The case studies also help us to highlight factors that need to be taken into account when considering possible policy options to reduce time lags. Previous changes in policy and in the climate of research-funding are likely to have had some impact on the nature of our findings. The present is not the same as the past. For example, NICE was created in April 1999 and did not start producing guidelines and technology appraisals until 1999/2000, meaning that some apparent delays in timelines in research findings informing policies might have been alleviated had NICE been in existence earlier. Further, our focus on a range of different tracks helps emphasise that the causes of time lags, and the appropriate policy responses, might well differ in different parts of the overall timeline. Some of our analysis may demonstrate that “queues” play an important role in some time lags, i.e., time lags may result at least in part from one or a series of queues for resources, e.g., to conduct research or to obtain regulatory approval. Furthermore, while with hindsight there may appear to have been undesirable delays in the translation of what proved to be an effective intervention, at the time it was not necessarily clear that the particular line of discovery research, or particular intervention, should be given priority over others in the queue. Finally, while the diversity in the cases meant that various approaches were explored, it further limited the ability to make comparisons between different case studies in a way that might be used to inform policy. The heterogeneity across the seven case studies suggests a larger number of such cases might need to be developed to make robust policy observations, and that if only a few further studies could be conducted, then the most realistic approach would be to compare similar interventions, for example case studies of pharmaceuticals.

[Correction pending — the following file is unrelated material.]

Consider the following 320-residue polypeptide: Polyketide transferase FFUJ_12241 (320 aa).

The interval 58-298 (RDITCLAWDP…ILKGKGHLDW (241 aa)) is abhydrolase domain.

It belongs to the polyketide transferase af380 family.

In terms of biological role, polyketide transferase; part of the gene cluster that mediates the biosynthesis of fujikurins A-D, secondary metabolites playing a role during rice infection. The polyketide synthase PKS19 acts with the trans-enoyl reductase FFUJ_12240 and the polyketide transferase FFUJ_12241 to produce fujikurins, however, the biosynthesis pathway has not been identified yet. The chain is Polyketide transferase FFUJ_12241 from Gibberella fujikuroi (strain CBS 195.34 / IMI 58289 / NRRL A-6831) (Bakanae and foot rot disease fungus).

Recommendations for further work

We first make some general recommendations about clarifying terminology, refining the matrix and considering the implications of the potential increase in availability of data. Then we discuss three ways in which research in this area could be further developed and applied to improve understanding of the time taken to move from invention to health and other benefits. Future studies to take the stream of work further will require careful planning in terms of objectives of the studies and the resources available to conduct them.

Clarifying terminology

Many components of overall time lags are necessary or desirable steps to ensure safety, efficacy, and effectiveness. Hence, we concluded that it will be preferable in future studies to use the generic term “time elapsed” to describe the overall time, and reserve the phrase “time lags” to describe the undesirable delays that might arise and that might be reduced if appropriate policies can be identified and introduced. We also debated the best term to use to describe the stages or phases of the matrix, and decided “tracks” had the advantage over other potential terms, such as streams, because it did not imply automatic movement in one-direction only. We recommend that this term be retained in future studies.

Further work to develop the matrix

A key area in which the matrix could be further refined is the track for discovery research. Analysis of this track would be easier if there was the development of a more disaggregated approach. The motivation for the research could be a key factor determining how the resulting disaggregated tracks are defined.